Decentralising non-communicable disease care in Swaziland: successes, challenges and recommendations from a pilot study



In 2014, in conjunction with the Swaziland Ministry of Health and other local stakeholders, COMDIS-HSD initiated the decentralisation of diabetes and hypertension care from Good Shepherd Hospital (GSH) to community clinics in Lubombo region, Swaziland.

This 2-year pilot involved 10 intervention clinics and 10 control clinics in Lubombo region. Our aim was to improve accessibility by providing high-quality NCD care across the region. Our pilot study also assessed the feasibility and effectiveness of decentralising diabetes and hypertension care across Swaziland.

Following our effective pilot in clinics across the Lubombo region, we recommend that decentralisation should begin in other regions of Swaziland.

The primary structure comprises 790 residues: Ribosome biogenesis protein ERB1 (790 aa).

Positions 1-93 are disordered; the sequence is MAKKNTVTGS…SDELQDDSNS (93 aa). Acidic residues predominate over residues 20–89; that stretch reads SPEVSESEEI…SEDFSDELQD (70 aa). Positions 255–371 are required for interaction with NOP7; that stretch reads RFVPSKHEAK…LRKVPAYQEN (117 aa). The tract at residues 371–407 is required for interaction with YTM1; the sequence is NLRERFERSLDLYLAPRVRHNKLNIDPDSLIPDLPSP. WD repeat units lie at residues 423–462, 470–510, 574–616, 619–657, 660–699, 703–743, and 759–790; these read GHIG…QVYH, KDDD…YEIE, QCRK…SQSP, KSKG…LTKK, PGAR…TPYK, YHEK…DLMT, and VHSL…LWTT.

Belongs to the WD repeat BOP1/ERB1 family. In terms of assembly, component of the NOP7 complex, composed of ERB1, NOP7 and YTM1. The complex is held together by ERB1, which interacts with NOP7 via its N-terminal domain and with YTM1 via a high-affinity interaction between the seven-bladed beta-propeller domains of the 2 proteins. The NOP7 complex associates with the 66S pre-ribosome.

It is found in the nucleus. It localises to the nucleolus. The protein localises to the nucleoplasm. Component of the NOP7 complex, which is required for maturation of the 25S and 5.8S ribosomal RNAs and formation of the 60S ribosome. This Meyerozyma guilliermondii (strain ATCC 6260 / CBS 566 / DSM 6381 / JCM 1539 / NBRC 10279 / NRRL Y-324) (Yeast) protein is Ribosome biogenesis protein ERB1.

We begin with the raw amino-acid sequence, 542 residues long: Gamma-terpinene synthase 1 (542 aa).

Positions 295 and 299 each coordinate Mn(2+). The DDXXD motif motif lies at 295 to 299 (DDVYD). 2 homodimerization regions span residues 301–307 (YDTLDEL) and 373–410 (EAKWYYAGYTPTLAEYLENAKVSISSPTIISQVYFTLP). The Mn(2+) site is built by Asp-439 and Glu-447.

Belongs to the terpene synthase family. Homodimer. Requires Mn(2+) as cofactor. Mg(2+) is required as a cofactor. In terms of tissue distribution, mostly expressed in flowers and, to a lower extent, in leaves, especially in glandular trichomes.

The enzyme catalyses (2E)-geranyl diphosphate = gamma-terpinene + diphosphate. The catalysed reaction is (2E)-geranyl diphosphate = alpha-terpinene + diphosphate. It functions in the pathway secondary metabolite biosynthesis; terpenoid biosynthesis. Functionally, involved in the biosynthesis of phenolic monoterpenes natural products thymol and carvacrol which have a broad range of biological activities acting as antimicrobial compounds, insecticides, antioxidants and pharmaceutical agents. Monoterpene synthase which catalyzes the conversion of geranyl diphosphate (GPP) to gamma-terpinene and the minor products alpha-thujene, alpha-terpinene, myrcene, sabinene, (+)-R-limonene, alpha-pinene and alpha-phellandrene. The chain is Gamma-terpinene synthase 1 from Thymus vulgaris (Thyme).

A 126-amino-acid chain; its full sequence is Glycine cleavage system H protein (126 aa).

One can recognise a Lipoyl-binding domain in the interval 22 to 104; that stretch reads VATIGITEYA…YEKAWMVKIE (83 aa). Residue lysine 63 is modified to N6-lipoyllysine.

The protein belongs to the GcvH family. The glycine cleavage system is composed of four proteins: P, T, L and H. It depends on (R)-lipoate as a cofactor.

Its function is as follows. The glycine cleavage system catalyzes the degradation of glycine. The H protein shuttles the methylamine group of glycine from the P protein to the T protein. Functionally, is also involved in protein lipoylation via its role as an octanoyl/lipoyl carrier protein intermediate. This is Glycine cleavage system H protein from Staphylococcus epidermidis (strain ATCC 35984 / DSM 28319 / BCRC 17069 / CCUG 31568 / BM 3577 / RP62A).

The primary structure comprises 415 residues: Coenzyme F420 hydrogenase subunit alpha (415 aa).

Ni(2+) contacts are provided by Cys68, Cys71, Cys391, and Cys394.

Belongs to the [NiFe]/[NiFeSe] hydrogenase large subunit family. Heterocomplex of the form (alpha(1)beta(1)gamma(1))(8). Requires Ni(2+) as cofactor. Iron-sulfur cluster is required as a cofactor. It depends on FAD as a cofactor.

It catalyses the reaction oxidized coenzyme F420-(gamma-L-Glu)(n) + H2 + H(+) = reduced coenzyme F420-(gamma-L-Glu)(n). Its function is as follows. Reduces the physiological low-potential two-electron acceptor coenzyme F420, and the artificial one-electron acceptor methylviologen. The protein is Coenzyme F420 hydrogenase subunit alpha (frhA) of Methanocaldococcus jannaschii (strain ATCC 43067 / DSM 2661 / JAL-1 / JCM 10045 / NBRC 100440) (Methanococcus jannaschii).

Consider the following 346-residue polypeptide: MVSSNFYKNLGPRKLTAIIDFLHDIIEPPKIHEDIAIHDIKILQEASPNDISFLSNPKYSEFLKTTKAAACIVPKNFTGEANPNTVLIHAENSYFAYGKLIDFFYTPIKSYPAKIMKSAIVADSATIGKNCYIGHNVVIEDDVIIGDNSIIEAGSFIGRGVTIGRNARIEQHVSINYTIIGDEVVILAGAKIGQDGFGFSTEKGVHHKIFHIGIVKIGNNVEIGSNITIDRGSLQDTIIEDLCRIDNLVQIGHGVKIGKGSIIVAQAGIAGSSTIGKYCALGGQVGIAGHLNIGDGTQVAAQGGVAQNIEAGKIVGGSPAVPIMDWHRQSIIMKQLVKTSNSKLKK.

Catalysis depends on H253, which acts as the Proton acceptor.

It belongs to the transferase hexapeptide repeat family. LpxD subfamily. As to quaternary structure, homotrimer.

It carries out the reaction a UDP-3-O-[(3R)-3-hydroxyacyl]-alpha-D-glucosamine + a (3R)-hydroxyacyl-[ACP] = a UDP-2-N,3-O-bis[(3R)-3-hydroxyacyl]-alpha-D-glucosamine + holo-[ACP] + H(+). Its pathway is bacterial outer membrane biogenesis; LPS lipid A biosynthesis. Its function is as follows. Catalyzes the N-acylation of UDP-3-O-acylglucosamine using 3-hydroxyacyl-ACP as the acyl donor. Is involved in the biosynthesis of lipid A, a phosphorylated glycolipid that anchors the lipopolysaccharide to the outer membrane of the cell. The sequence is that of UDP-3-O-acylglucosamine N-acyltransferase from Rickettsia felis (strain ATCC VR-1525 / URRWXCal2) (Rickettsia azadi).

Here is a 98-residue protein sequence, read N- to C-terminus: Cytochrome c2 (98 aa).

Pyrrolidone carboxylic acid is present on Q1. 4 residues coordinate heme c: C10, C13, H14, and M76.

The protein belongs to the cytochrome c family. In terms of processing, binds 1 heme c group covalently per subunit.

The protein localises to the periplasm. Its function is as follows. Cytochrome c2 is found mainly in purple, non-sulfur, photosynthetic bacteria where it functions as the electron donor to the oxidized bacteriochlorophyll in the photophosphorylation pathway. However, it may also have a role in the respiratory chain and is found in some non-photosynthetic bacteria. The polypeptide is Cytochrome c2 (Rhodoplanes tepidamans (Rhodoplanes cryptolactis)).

5 recommendations for policy and practice

  1. Decentralisation in other regions of Swaziland: Due to the effectiveness of our pilot in clinics across the Lubombo region, we recommend that decentralisation should begin in other regions of Swaziland. The deskguide, training manual and recording templates have been made available for this purpose.
  2. Implement integrated regional outreach programmes for mentoring and monitoring of rural clinics: Continued mentoring can help address issues with medication stock outs or old, faulty equipment, as well as ensure consistent record-keeping. Several outreach programmes already exist at GSH for TB, HIV, and home-based care. With adequate support, outreach programmes that include mentoring and monitoring of rural clinics can be expanded to include NCDs.
  3. Allow community clinic nurses to undertake assessments of uncomplicated patients: We are confident that community clinic nurses are able to undertake baseline assessments for uncomplicated patients, as seen in the Lubombo pilot. However, patients with complications should still be referred to a doctor-led service.